The attack, the second in three days and the third this year, signalled a sharp escalation of Israel’s involvement in Syria’s bloody civil war. Syrian state media reported that Israeli missiles struck a military and scientific research centre near Damascus and caused casualties.
Syria’s government called the attacks against its territory a “flagrant violation of international law” that have made the Middle East “more dangerous”.
Information minister Omran al-Zoabi said the air strikes “open the door to all possibilities”. He claimed the Israeli strikes are evidence of the Jewish state’s links with Islamic extremist groups trying to overthrow president Bashar al- Assad’s regime.
He added that Syria has the right and the duty “to defend its people by all available means”.
Egypt’s president also condemned the Israeli air strikes, calling them a violation of international law and warning they complicate the ongoing civil war in that country.
The statement from president Mohamed Morsi’s office said Egypt “strongly objects” to the bloodshed and the use of Syria’s military against its people. But it also rejects the violation of Syrian sovereignty and “exploiting its internal crisis under whatever pretext”.
The tempo of the new strikes adds a dangerous dynamic to the conflict, fuelling concerns that events could spin out of control and spark a regional crisis.
Israel’s military yesterday deployed two batteries of its Iron Dome rocket defence system to the north of the country. It described the move as part of “ongoing situational assessments”.
A senior Israeli official confirmed that Israel launched an air strike in the Syrian capital early yesterday but did not give more precise details about the location.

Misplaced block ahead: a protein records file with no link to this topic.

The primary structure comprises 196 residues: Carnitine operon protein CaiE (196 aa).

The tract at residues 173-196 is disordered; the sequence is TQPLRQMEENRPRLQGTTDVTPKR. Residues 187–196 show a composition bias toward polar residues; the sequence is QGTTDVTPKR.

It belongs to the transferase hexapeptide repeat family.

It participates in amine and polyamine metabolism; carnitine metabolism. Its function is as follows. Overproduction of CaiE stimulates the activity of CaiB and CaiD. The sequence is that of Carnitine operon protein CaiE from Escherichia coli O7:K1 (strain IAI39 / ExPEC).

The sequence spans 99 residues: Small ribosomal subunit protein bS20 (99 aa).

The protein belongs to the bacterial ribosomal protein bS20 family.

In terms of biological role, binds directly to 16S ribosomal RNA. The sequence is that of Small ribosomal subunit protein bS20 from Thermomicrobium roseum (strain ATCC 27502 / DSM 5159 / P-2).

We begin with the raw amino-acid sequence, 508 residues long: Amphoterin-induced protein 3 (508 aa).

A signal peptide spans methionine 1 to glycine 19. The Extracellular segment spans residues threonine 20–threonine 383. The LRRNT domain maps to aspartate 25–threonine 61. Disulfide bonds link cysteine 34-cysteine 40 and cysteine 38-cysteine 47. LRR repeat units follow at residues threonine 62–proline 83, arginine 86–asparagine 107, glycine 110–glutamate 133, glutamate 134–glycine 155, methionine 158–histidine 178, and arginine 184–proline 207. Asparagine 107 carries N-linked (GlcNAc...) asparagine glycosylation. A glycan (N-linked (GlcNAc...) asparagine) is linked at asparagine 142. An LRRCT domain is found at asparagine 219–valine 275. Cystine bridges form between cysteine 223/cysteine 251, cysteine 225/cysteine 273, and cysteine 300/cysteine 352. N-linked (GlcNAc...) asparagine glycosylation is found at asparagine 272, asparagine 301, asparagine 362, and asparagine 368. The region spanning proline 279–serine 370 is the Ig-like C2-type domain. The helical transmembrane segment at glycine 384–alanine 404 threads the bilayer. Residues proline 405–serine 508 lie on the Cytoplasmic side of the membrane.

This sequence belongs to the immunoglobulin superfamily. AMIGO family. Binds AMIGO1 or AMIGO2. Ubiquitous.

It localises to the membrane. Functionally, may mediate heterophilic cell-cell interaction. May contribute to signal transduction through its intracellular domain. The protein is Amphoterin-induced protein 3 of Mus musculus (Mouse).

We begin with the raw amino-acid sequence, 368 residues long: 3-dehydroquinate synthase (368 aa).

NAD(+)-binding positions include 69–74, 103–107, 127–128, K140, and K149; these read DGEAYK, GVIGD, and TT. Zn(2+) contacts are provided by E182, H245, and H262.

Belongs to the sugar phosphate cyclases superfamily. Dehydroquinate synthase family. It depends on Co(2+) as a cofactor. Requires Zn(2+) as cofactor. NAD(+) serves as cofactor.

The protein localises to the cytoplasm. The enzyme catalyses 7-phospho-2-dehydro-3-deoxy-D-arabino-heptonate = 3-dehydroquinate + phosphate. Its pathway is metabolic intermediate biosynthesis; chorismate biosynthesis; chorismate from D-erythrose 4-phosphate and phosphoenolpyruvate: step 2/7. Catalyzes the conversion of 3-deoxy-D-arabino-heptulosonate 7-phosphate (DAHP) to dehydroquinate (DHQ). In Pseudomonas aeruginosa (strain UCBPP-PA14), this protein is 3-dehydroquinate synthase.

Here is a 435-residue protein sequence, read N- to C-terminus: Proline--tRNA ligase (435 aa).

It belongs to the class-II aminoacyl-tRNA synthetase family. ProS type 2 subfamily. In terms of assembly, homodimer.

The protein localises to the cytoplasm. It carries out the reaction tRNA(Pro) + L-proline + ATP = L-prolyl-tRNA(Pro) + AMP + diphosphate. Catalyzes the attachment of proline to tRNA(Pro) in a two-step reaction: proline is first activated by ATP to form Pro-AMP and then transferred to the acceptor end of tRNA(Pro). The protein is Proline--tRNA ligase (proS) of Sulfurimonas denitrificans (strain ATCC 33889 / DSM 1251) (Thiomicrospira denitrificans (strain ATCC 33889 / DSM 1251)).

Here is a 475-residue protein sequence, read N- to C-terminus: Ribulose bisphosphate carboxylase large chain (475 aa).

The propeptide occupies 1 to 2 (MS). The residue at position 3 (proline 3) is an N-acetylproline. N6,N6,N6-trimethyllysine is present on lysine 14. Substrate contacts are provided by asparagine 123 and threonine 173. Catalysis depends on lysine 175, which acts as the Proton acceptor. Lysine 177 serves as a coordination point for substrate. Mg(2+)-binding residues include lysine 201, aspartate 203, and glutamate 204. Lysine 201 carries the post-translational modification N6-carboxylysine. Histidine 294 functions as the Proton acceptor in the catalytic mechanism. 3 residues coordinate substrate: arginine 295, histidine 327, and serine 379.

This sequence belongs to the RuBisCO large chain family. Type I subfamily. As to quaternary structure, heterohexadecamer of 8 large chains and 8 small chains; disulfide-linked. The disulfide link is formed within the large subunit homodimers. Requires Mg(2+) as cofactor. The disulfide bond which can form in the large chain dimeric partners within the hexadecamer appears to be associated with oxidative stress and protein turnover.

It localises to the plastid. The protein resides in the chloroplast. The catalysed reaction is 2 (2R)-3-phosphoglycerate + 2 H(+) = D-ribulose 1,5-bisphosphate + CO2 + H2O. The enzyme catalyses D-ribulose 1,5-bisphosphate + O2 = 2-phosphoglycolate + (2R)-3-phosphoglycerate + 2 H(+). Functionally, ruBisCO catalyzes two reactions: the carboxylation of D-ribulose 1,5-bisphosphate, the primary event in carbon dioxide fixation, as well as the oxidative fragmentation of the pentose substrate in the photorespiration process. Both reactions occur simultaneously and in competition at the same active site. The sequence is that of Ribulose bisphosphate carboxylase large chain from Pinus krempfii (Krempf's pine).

The target was Fateh-110 missiles, which have precision guidance systems with better aim than anything Hezbollah is known to have in its arsenal.
The air strikes come as Washington considers how to respond to indications that the Syrian regime may have used chemical weapons in its civil war. President Barack Obama has described the use of such weapons as a “red line,” and the administration is weighing its options – including possible military action.
Iran, a close ally of the Assad regime, condemned the airstrikes, and a senior official hinted at a possible response, not from Tehran, but rather from Hezbollah.
Israel has said it wants to stay out of the Syrian war, but prime minister Benjamin Netanyahu has repeatedly stated the Jewish state would be prepared to take military action to prevent sophisticated weapons flowing from Syria to Hezbollah or other extremist groups.
Israel and Hezbollah fought a month-long war in mid-2006. The militant group fired thousands of rockets at Israel, while Israeli warplanes destroyed large areas of southern and eastern Lebanon during a conflict that ended in stalemate.
Earlier this year, the Iron Dome system was credited with shooting down hundreds of rockets during a round of fighting against Hamas militants in the Gaza Strip.
Israel is especially concerned that Hezbollah will take advantage of the chaos in neighbouring Syria and try to smuggle advanced weapons into Lebanon. These include anti-aircraft missiles, which could hamper Israel’s ability to operate in Lebanon.
Syria’s state news agency reported explosions at the Jamraya military and scientific research centre near Damascus and said initial reports indicate they were the “result of Israeli missiles”.
It said there were casualties although did not give a number.